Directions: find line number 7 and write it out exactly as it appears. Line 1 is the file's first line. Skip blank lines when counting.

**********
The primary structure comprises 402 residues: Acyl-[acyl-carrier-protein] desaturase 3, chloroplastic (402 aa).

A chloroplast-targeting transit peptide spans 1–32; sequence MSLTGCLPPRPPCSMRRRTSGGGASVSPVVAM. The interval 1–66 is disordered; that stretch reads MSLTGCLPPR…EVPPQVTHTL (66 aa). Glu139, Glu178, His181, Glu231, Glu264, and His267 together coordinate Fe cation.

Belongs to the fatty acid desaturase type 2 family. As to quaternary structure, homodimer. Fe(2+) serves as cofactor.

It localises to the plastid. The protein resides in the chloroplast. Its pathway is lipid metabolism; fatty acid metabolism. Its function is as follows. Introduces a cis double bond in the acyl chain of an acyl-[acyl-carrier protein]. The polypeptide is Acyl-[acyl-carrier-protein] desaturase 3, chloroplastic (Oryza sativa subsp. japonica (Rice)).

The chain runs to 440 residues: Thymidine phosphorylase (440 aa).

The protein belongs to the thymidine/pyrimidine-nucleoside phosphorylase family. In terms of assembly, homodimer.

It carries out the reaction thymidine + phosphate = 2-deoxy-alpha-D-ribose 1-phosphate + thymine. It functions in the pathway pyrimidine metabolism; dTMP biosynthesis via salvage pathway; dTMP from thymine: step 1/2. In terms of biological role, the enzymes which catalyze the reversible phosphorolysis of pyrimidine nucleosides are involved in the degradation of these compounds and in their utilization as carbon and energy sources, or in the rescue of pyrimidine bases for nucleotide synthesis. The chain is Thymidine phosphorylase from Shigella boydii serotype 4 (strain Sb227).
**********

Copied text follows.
It carries out the reaction thymidine + phosphate = 2-deoxy-alpha-D-ribose 1-phosphate + thymine. It functions in the pathway pyrimidine metabolism; dTMP biosynthesis via salvage pathway; dTMP from thymine: step 1/2. In terms of biological role, the enzymes which catalyze the reversible phosphorolysis of pyrimidine nucleosides are involved in the degradation of these compounds and in their utilization as carbon and energy sources, or in the rescue of pyrimidine bases for nucleotide synthesis. The chain is Thymidine phosphorylase from Shigella boydii serotype 4 (strain Sb227).